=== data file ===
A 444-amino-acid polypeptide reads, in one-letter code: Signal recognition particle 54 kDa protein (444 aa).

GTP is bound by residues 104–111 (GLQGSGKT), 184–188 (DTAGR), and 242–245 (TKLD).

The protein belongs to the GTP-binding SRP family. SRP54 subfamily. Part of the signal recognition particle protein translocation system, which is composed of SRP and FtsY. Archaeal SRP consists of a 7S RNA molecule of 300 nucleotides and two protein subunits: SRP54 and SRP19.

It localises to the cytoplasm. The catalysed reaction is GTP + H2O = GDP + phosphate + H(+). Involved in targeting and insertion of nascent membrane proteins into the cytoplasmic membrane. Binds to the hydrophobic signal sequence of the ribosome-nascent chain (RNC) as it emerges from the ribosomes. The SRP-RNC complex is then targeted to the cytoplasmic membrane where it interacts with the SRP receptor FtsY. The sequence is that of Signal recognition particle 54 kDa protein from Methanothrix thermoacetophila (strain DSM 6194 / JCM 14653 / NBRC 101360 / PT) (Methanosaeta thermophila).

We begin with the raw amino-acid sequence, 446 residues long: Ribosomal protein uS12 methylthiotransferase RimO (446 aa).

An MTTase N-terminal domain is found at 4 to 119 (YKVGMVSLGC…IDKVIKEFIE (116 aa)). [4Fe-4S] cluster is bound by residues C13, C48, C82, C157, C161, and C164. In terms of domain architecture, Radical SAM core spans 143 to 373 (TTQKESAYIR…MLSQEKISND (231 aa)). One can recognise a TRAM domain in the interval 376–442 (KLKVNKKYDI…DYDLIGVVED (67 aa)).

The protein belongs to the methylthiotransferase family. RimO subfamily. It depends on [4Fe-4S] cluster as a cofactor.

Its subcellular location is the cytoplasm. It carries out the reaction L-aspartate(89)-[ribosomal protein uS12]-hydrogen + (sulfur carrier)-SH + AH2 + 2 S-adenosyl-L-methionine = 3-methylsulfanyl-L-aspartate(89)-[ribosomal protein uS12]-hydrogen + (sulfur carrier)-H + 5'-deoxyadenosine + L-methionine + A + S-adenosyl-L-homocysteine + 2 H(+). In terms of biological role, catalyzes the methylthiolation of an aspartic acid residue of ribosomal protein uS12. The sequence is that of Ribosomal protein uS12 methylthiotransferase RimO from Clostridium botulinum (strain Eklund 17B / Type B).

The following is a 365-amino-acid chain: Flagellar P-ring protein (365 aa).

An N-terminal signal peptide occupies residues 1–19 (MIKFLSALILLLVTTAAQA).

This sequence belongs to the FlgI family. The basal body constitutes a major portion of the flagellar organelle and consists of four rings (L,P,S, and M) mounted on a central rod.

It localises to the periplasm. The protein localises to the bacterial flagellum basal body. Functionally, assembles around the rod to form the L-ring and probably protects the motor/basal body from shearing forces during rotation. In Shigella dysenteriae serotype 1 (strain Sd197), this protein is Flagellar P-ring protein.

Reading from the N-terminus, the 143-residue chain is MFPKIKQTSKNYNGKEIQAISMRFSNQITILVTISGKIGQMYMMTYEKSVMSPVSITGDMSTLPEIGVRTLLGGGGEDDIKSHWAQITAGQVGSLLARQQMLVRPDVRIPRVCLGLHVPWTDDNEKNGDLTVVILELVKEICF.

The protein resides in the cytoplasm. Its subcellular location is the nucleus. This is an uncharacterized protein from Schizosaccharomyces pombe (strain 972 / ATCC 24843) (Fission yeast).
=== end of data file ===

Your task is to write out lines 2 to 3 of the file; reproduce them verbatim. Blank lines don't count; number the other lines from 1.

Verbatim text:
GTP is bound by residues 104–111 (GLQGSGKT), 184–188 (DTAGR), and 242–245 (TKLD).

The protein belongs to the GTP-binding SRP family. SRP54 subfamily. Part of the signal recognition particle protein translocation system, which is composed of SRP and FtsY. Archaeal SRP consists of a 7S RNA molecule of 300 nucleotides and two protein subunits: SRP54 and SRP19.